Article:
However, if you’re coaching for a specific reason and you see something in the results that give you the “aha,” then being able to help facilitate growth with that person on that point is an important process. You want to go back and talk about the descriptions and how they might have learned to do the less preferred things (now it may be a preferred thing). A good example, using Starting Action and Observing Action on the E/I sub-scales, you may have someone that reports clearly that they’re extroverted, but they have zero preference for starting action and some measure of preference for observing action. Upon asking about this, they might tell you that as a younger person, in college, they were assigned to lead a project and it was horrible! The people in the group weren’t cooperative, the project blew up, and the client states that they don’t ever want to be responsible for a project like that again. So, that’s a learned aversion, which is a common event. Unless they’re pushed to lead a project, they won’t start things, they’ll just sit back and say to themselves, “I’m not going to be uncomfortable.” When we observe a change in reported behavior over time asking them to tell that story is important. Coaches must allow for things to emerge in the results, either numerically or as the person expresses discomfort/confusion with what they see and explore it further. The amount of time is dependent on the issue and its importance in their lives. Not what we think, but what they think. When HR folks or other coaching professional are under time constraints, then the issue that most serves the client is first and foremost.
The information in the Elements report could also be helpful for someone dealing with some aspect of career development/change. When the individual is looking to change jobs or transition to a new level even within their own company (example, greater leadership) we need to guide them through the connection between reported results and the situations in which the changes will occur. It is important, if they believe they know or have a hypothesis of the job that they might enjoy or a position that they might want to move to, that we help them gather information. This may be though talking with individuals, or reading information about the job, the tasks that they will be required to do and the physical activities. What types of mental activities are involved with the job, what types of thinking and behavior? Then take them through the Elements report to see the results on the subscales that might be consistent with those behaviors and thinking processes (note which ones are preferred or less preferred). For example, focusing on ideals, which is a Feeling in decision making (Judging), as opposed to focusing on logic (Thinking). They may have a preference for Thinking (T) in the results, and the job they’re looking into requires them to spend mental energy focusing on ideals that the person has and not on the logical truth of what they may express. Explaining that element to them can give them a heads up that they might be challenged by their tendency to use logic in making decisions about the individuals that they serve when your job is to focus on ideals and helping.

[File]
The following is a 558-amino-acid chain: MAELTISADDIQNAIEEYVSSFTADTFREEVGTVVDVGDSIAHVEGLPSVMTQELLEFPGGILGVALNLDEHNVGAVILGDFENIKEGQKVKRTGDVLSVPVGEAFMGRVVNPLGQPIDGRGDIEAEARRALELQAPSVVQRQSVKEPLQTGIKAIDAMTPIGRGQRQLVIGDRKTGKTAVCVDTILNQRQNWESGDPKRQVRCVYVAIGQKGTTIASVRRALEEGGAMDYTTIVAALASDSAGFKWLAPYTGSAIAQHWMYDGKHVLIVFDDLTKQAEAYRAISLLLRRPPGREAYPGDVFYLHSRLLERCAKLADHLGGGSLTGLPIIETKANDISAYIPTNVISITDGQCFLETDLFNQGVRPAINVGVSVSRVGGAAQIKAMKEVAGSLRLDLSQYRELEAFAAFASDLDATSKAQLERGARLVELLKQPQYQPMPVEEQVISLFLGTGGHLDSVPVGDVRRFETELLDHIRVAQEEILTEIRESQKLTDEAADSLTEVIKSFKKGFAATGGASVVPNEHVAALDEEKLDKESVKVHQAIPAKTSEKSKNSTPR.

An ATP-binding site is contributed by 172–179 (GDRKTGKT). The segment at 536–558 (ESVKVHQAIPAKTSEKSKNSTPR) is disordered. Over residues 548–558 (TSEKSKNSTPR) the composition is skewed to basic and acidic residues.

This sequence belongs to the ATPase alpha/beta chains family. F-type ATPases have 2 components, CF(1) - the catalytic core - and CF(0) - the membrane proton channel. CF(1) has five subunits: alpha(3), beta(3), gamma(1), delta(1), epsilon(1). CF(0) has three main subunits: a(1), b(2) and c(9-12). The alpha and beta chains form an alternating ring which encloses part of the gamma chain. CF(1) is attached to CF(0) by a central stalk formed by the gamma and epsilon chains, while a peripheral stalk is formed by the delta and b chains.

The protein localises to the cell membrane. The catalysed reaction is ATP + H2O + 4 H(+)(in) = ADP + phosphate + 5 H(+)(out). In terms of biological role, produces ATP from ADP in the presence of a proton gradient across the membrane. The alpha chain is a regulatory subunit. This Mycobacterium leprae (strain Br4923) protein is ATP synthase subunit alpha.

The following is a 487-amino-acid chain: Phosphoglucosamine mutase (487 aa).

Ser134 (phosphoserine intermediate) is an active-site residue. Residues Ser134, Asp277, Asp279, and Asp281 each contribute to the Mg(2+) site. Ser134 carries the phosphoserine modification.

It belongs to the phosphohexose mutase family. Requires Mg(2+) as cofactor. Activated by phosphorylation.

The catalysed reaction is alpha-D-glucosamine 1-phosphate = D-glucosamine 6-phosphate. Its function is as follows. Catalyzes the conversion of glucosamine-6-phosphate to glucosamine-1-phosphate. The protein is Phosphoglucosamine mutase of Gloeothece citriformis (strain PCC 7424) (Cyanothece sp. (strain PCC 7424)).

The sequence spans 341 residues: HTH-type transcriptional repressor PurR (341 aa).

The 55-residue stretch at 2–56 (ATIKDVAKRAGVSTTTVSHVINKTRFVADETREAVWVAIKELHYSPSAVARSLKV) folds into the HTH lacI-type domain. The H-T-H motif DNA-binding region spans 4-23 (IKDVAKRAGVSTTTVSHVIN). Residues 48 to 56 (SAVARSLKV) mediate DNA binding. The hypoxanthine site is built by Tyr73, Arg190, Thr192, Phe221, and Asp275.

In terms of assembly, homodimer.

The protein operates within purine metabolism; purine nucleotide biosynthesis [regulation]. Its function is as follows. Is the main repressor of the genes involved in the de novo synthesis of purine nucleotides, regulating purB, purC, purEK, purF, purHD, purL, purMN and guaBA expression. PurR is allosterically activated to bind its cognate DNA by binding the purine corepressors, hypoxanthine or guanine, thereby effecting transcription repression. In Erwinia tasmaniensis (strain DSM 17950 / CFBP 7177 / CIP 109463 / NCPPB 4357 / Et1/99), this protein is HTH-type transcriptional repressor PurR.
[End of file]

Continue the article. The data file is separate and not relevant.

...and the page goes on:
Matching, which is the epitome of career counseling, matching the person with the occupation, can really be helped dramatically by looking at these subscales. The more information the person has about potential career paths matched to the information they have on their element subscales is just dramatic, the amount of improvement in picking an occupation or an occupational environment.
This blog is only concerned with how to use the information in the Elements reports in interacting/helping with the client. How to interpret the information and scores reported in the Professional Report is discussed in the manual. Those professionals who use the Elements of Personality Type assessment should have a solid foundation in the content and the intent of the various scales. This blog focused mainly on the sub-scales, and much can be said regarding the utility of the Formation scores and 8-Process scores. I will continue to blog about specific focuses of use for the Elements. The areas of utility are vast, and I would like to hear for you as to your focus of use and need for further information.